Kaitaia Intermediate - 30/06/2020

School Context

Kaitaia Intermediate is in the township of Kaitaia and caters for students in Years 7 and 8. Māori students currently make up 84 percent of the 261 students on the school roll. The school has experienced roll growth in the last few years. Many staff, members of the board of trustees and whānau have longstanding associations with the school.

The school provides three bilingual classes to cater for students who wish to learn te reo Māori me ōna tikanga. Aspects of tikanga and te reo Māori are offered throughout the school.

The school’s vision promotes students to be ‘confident, connected, actively involved, lifelong learners who demonstrate respect, responsibility and form positive relationships’. School values include students who will ‘stay safe, show respect, be responsible and strive for excellence’.

Current school targets focus on increasing the number of students achieving at or above the national curriculum expectations in reading, writing and mathematics.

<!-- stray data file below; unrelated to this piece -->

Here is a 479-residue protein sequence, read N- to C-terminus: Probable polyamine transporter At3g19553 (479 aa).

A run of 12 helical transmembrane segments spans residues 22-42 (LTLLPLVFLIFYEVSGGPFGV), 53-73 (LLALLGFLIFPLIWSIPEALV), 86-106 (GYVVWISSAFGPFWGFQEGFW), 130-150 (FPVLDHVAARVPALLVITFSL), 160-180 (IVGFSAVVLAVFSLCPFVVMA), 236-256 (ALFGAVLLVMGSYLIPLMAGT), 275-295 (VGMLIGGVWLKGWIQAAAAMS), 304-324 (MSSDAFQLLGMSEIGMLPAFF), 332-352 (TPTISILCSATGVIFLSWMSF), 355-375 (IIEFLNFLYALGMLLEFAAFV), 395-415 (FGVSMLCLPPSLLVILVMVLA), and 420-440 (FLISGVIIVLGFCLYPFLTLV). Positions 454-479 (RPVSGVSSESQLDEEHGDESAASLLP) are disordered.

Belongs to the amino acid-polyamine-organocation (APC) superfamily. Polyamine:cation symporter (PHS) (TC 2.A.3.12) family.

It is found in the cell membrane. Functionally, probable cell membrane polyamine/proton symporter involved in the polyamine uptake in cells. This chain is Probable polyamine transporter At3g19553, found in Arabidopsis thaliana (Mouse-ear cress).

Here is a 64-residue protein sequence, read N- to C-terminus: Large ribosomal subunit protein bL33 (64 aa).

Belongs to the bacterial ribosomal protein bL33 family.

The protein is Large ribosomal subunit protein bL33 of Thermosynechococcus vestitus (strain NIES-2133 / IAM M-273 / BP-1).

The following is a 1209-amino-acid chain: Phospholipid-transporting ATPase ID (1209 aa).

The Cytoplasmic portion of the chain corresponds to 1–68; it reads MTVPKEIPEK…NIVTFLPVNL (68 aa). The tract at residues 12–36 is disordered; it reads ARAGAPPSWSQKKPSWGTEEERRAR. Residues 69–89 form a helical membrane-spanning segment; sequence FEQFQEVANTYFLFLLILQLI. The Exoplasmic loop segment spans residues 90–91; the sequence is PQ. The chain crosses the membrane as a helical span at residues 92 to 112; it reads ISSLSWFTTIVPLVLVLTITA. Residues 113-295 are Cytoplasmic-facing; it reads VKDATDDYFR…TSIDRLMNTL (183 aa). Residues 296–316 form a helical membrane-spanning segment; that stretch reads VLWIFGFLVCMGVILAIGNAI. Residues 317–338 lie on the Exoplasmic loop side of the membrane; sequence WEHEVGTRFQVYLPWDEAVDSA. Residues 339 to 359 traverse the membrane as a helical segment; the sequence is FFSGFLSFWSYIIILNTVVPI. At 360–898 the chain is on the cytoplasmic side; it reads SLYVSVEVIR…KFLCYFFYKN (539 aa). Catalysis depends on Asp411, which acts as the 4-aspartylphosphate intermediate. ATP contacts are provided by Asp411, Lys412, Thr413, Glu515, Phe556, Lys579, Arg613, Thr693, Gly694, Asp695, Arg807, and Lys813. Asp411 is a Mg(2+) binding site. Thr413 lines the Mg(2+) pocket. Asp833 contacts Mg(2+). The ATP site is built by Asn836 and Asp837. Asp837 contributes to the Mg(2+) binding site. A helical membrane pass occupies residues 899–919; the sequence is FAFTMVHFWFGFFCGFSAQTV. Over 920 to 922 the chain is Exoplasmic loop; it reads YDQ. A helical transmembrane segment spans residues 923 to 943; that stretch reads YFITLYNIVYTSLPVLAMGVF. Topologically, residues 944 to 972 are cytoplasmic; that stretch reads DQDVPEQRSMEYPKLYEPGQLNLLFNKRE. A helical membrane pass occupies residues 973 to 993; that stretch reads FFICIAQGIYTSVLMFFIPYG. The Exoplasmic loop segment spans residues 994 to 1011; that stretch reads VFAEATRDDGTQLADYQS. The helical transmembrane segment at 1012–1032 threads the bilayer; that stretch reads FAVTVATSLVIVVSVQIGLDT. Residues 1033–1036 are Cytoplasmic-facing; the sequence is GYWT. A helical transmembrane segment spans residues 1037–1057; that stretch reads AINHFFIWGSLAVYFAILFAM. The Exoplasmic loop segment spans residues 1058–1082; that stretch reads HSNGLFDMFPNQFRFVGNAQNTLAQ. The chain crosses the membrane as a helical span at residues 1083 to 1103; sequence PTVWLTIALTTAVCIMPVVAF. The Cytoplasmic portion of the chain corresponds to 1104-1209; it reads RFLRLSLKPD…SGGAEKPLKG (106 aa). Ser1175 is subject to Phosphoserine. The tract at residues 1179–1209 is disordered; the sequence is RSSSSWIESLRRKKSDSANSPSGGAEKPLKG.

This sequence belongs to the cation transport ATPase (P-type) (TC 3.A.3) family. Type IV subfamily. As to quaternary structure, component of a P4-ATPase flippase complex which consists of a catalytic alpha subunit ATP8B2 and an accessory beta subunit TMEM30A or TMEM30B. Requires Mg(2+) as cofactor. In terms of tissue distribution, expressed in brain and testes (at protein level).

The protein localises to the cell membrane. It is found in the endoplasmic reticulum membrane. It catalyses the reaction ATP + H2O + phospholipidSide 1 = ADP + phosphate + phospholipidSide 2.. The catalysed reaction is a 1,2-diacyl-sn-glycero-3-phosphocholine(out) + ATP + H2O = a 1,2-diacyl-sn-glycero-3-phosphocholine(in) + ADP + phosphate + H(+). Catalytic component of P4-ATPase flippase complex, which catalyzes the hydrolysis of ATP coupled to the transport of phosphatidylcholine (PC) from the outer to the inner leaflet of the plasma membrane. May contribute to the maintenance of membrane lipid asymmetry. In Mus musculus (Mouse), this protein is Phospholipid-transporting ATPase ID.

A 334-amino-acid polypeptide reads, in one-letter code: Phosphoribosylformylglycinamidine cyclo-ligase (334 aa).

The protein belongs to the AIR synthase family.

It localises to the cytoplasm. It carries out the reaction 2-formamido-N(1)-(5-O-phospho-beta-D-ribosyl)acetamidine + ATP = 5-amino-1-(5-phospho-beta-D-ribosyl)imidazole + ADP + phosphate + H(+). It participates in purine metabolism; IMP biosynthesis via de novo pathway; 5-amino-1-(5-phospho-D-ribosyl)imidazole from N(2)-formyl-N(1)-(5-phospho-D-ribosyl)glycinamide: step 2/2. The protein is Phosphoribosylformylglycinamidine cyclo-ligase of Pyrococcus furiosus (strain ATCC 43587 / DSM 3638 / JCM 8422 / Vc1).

Since the 2016 ERO review, the school has had three principals and changes in the teaching staff. A new principal was appointed in Term 1, 2019. Ongoing change has impacted on the sustainability of curriculum, assessment and assurance processes and systems. The next steps noted in ERO’s 2016 report have not been addressed and remain priorities for the school. These priorities relate to:

  • strengthening schoolwide achievement systems
  • teachers using effective teaching strategies to accelerate student progress and achievement
  • students using achievement data to enable them to identify their own next learning steps.

The school is a member of the Te Kāhui Tai Kura o Te Hiku | Community of Learning (CoL).

Evaluation Findings

1 Equity and excellence – achievement of valued outcomes for students

1.1 How well is the school achieving equitable and excellent outcomes for all its students?

The school has not yet developed the capacity to promote equitable and excellent outcomes for all students. Over the last three years there has been a steady decline in literacy and mathematics achievement. The 2019 achievement data show that less than half of all students achieved at expectation in literacy and very few achieved in mathematics. New initiatives have been introduced to support leaders and teachers to better track and monitor student progress.